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Campus Collectibles aisle of 45s. (Photo by Christine Bradley)
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Campus Collectibles has the largest collection of vinyl records for sale in Shreveport. (Photo by Christine Bradley)
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Day Old Blues
Local music and merchandise available at Day Old Blues. (Photo by Christine Bradley)
Although the glory days of the Louisiana Hayride, Stan “the Record Man” Lewis, and Steve Timmons’s Something Out Of The Ordinary (SOOTO) Records store are behind us, a new love and cultural appreciation for vinyl records is re-emerging.
Collecting trends and perhaps a newfound appreciation for listening experiences are creating new, healthy markets for vinyl records. What was the main source for listening to recorded music decades ago is now a collectible physical medium of music, popular among all ages. While new generations absorb so much information in digital formats, there is still something attractive about an album you can see and literally touch. There’s also the artwork and/or posters that may accompany a record.
Kern Courtney is a vinyl record collector and hosts a monthly record listening party here locally. Beginning in 2009 at the Naked Bean, the Naked Vinyl listening party now takes place the first Thursday of each month at Marilynn’s Place, 4041 Fern Ave. This July marks the fifth annual celebration of the event.
Courtney said that while vinyl albums do not have the perfect sound quality of digital audio files, records do provide unique listening experiences.
“So if I have a record that skips in this one little place—and I do—that’s the way I’ve heard that song over and over, with that little skip in it. Then it almost doesn’t seem right when I hear the digital copy, and it doesn’t have that little skip; it doesn’t have that little noise right there,” Courtney said. “I think that can actually be an endearing quality about vinyl. It collects these imperfections that create a kind of beauty that wouldn’t exist in a very, very perfect file.”
The raw and crackling sounds of a recording, starting and growing a collection of your own—the appeal of vinyl spans generations, evident at events such as Courtney’s Naked Vinyl listening parties and other events such as Record Store Day. An international event that began in 2007, it helps bring awareness to the businesses and culture surrounding vinyl records.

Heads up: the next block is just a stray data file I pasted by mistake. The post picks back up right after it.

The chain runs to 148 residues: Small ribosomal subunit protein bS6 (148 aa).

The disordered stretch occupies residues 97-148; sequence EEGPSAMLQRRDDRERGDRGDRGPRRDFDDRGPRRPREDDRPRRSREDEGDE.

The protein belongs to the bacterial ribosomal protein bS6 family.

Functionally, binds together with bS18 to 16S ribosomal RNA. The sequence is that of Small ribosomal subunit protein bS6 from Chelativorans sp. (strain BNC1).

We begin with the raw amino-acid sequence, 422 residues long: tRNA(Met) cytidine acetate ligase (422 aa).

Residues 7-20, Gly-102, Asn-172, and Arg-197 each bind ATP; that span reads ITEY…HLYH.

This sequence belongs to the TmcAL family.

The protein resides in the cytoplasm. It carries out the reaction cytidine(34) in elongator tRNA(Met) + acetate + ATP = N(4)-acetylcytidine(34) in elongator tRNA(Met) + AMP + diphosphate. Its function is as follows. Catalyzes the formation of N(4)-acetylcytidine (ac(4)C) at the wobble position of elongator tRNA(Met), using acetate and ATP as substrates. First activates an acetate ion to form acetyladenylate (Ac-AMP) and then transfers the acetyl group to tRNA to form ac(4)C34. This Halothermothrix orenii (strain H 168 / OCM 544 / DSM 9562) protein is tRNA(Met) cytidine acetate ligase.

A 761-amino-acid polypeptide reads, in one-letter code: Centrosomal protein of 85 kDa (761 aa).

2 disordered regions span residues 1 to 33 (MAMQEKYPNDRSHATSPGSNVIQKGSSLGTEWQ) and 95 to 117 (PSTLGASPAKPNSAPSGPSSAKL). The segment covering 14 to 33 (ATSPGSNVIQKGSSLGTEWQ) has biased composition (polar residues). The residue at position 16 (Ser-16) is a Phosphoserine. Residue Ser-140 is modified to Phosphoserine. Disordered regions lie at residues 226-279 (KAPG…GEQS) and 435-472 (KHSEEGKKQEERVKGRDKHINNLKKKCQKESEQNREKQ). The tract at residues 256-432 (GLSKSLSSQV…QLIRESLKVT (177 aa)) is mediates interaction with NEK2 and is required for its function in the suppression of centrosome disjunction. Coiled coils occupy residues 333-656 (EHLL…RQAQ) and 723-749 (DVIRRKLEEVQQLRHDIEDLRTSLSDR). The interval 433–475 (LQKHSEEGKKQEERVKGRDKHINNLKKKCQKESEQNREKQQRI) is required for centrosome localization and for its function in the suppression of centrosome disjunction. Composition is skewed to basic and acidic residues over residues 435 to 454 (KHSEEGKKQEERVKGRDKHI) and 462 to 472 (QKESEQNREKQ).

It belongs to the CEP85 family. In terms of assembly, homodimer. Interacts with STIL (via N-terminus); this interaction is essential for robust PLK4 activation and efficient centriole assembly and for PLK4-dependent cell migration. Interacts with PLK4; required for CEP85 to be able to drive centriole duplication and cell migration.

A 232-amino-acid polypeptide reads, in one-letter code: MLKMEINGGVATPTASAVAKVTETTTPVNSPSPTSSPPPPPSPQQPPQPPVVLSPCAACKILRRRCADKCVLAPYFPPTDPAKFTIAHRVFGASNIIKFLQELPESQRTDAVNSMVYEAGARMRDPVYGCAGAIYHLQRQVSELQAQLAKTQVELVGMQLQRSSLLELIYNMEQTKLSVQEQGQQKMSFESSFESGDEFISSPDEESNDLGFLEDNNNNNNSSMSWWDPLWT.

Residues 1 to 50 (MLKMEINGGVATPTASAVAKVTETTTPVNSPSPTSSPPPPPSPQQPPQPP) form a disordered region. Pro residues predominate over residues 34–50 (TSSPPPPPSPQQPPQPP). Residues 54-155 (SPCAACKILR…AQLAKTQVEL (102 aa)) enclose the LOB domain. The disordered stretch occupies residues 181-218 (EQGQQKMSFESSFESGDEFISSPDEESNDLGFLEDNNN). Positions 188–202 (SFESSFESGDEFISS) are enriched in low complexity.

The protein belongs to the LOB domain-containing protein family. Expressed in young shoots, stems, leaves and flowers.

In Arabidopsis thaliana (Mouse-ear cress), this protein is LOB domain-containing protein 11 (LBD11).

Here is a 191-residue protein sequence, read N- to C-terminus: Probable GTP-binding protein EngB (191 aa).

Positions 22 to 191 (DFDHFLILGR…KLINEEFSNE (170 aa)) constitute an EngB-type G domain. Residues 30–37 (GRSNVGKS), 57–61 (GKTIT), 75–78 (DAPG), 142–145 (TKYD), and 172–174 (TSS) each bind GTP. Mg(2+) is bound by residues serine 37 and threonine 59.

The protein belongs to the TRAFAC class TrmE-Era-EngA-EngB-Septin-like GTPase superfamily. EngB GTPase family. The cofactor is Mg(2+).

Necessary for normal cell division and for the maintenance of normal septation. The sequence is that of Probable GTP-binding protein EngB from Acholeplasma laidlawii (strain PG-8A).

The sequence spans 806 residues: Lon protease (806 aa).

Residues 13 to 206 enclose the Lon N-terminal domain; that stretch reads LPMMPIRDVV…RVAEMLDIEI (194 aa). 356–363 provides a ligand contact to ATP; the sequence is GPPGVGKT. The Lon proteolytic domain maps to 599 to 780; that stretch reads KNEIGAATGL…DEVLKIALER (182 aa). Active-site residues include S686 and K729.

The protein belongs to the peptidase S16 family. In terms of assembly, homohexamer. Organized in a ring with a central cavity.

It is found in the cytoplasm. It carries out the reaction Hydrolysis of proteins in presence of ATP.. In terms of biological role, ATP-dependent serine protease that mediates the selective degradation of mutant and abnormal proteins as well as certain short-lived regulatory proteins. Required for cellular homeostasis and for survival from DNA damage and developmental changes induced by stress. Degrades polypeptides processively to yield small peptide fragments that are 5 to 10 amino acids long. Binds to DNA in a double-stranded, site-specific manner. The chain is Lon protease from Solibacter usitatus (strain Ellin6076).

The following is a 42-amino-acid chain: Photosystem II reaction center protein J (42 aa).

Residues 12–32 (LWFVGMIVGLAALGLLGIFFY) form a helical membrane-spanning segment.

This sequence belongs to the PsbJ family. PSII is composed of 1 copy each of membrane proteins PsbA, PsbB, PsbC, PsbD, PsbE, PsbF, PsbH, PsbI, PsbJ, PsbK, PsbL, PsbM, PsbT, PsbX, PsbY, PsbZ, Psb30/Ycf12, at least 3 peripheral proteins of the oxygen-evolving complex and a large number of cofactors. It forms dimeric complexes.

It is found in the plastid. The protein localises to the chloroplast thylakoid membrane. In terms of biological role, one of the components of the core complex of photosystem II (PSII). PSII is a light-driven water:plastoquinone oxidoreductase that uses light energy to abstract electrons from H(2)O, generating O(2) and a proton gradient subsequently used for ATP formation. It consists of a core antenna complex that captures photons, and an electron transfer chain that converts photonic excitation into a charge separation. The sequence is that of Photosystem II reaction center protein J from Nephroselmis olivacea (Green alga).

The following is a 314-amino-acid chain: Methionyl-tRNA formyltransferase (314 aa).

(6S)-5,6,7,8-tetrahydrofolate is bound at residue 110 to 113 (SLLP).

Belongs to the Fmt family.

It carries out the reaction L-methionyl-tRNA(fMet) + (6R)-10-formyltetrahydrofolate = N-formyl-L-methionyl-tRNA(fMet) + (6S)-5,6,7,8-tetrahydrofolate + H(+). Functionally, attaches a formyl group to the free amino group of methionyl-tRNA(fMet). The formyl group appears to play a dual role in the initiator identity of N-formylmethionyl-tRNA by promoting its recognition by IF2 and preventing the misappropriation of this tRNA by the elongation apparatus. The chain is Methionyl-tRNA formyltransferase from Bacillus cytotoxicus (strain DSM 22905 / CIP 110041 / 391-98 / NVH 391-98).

This year’s Record Store Day took place April 19, and local record shop Day Old Blues signed on as an official participant. James Gilcrease, owner of Day Old Blues, hosted the event at their new location at 437 Kings Hwy., just a few blocks down from where SOOTO Records was years ago. He said they saw great success at Record Store Day, with people lining up outside the shop nearly three hours before opening time.
Gilcrease takes pride in the unique selection he supplies at Day Old Blues, stocking new and out-of-the-ordinary vinyl. He also sells vintage records, but they must be in good condition, choosing instead to brand his vintage vinyl as “pre-loved” versus “used.”
“It’s coming from someone who loved their vinyl and listened to it, and now they have to part ways with it,” said Gilcrease.
In addition to the vintage, new, and unique vinyl records Gilcrease sells, he has a local music section set aside at Day Old Blues. In this section are the only CDs available to purchase at the shop—those produced by local artists. As a supporter of local music, Gilcrease said he keeps no profits from the sales of the local releases at Day Old Blues, giving every cent back to the band.
“I don’t want any of their money,” Gilcrease said, “because I want to build them up.”
Another source for vinyl records shopping in Shreveport is Campus Collectibles at 102 E. Kings Hwy just next to Centenary College. Housing more than 150,000 vinyl records, it’s the largest collection for sale locally.
Hunter Ward has worked with and helped organize the store’s records for about three years. He has a vinyl collection of his own with about 400 records and estimates its current worth at about $2,000. A collector since he was a freshman in high school, Ward said he enjoys taking the time to sit down and listen to an entire album.
“No one really takes time to sit down and listen to music. It’s always on you iPod, on your phone, in the car,” Ward said. “Just sit down and hang out with your records. It’s fun.”
Although vinyl records have never completely vanished from the music scene, they have made quite the cultural comeback in recent years. These new spin trends bridge generation gaps, and even the local community of vinyl enthusiasts is growing.
Whether it’s the unique listening experience or the collectible, physical medium that motivates local vinyl enthusiasts, in a way their participation is a small tribute Shreveport’s vibrant music history.
By Christine Bradley